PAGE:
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Reviews Categories | Receivers: General Coverage | GE Superadio III Help


Reviews Summary for GE Superadio III
GE Superadio III Reviews: 23 Average rating: 4.1/5 MSRP: $44.99
Description: High Performance AM/FM Portable Radio
Product is in production.
More info: http://www.home-electronics.net/Products/ViewDetail/0,7333,SI5-CNUS-LNUE-LI25-CI100827-PI100022-PGMTAwMDAw-LC-PC100814,00.html
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K2ROK Rating: 4/5 Aug 28, 2005 10:26 Send this review to a friend
Hi-Fi AM  Time owned: more than 12 months
I wanted a radio that had decent AM reception and good audio reproduction, and the GE Super Radio III, which I have had over ten years, does the job well. It is hard to find anything that really does a decent job, off-the-shelf, for AM reception. Using the inside, long ferrite bar to peak stations by swinging the lightweight yet sturdy radio around yields nice groundwave reception locally. Strong stations sound even better when you widen the AM filter -- allowing close-to-FM sound on the AM band, which gets a bad rap from misinformed listeners who think AM always sounds bad. When AM stations that are properly processed (not over-modulated and have a clean audio-chain) are combined with a quality receiver, AM shines. (Can you tell I worked for several AM stations over the years)

If manufacturers simply built better receivers, like the GE Super Radio, more would know AM can sound close to FM in quality.

Aside from that, this radio took a tumble down some stairs, and still works fine. Only the front grill was slightly dented and part of the FM whip broke off. So it is quite rugged. The dial has always been not accurate in terms of frequency, but not a major problem. FM is nice and the AFC seems to do it's job, but sometimes the radio will still hunt for a stronger signal even with AFC on. FM reception with the stock whip is fantastic and audio from the nice speaker is clear and clean.

Overall, a quality rig that can be run for weeks and weeks of D cells, which adds some more weight, but stability to the radio.

There are not a lot of reasonbly-priced options out there for those wanting more than a digital-clock radio for real radio reception in this price range, but the GE SuperRadio fits the bill nicely.

I would have given it a 5 if not for the FM drift.

 
K9WD Rating: 5/5 Jul 31, 2005 12:27 Send this review to a friend
great unit  Time owned: more than 12 months
This radio is top notch and a bargin. It's a great DX radio. Rugged and great for trips
 
WA2CLP Rating: 5/5 Jul 31, 2005 10:29 Send this review to a friend
Great Radio for the price!!  Time owned: 0 to 3 months
You won't find this radio in many stores. After all it's nothing more than a 70's style am/fm portable radio with the old vernier tuning that's big and clunky. You buy the Superadio for one purpose and that's the am receiver and antenna. I'd heard about this radio from a fellow "Ham" who recommended it.

The first night I tried this radio we were staying in a motel near Brookfield, Pa. on our way back from Wisconsin. It was brand new so I cracked open the box, plugged it in and immediately heard KCNZ "The Fan" from Cedar Falls Iowa on 1650 KHz. Also heard Radio Disney from Milwaukee on 1640. When was the last time you heard any am station from Milwaukee on the east coast? Right next to KDKA was CFRB on 1010 KHz from Toronto. This radio really works!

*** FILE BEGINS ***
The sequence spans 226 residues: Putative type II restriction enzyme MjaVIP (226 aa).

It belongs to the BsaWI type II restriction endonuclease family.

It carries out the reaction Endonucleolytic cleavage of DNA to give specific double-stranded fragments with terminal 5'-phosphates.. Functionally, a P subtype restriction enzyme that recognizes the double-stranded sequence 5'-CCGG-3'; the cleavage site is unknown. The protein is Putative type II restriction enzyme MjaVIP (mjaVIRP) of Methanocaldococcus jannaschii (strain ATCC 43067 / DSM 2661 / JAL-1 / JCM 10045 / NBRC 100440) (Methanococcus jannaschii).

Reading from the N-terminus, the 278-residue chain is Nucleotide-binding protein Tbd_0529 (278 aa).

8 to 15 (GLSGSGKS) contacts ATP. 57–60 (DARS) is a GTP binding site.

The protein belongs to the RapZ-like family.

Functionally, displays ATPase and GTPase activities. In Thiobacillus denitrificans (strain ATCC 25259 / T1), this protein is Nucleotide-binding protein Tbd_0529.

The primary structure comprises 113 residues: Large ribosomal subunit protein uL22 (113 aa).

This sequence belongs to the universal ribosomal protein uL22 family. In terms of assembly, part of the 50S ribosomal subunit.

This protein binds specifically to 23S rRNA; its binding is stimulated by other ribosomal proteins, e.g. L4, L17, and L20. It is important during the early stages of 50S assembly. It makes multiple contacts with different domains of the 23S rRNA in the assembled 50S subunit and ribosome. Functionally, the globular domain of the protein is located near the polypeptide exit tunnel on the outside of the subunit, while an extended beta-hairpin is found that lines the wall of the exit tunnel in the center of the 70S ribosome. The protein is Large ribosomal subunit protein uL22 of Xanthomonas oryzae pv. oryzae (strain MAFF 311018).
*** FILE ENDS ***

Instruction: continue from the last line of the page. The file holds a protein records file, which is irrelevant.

Using the FCC website, http://www.fcc.gov/mb/audio/amq.html you can look-up and search for any of these am or fm radio stations. In addition to general information you will be able to see day and night am antenna patterns on graphs. I didn't realize that there were so many "omni directional" low power stations above 1610 kHz. On 1670, for example, there�s only 4 stations listed in the U.S. and 2 are in California. I listened there and heard WMWR from Dry Branch, Ga. If you go lower down the band the frequencies are more crowded.

At home in NJ I've heard 950 WPEN every night and its loud: Real loud from "Philly," about 90 miles to the south. Of course you have to do some guessing as to what frequency you're on but you get used to that in short order. Also there are external antenna terminals on the back which are perfect for connecting a long wire, fm antenna and ground. I've had great luck with my 125' "snake antenna," which lies on the ground. Missing, however, is a dial light but for the price, you get a basic radio that sounds decent and should run for a long time on those 6 "D" batteries. The sound works best at low to mid range so don't try to blast the volume. And one more thing I just noticed: Strong, local am signals seem to overload the receiver so if you tune about 20 KHZ or so below one of the locals, you hear a 2nd signal from the same station, that's not supposed to be there. As far as FM is concerned, I'd say the receiver is above average with good sound.

Getting back to that vernier dial: It's about six inches from one end of the dial to the other and you can tune "in-between" stations: That's where the European am broadcast stations are located. With the sunspot cycle at a low point this might be the perfect time to listen for one of those "trans-Atlantics" this winter when it's nice and quiet on the am band. Happy listening!

P.S. Ingredients for success: A clear frequency, an omni transmit antenna, some patience and the GE Superadio, of course.
 
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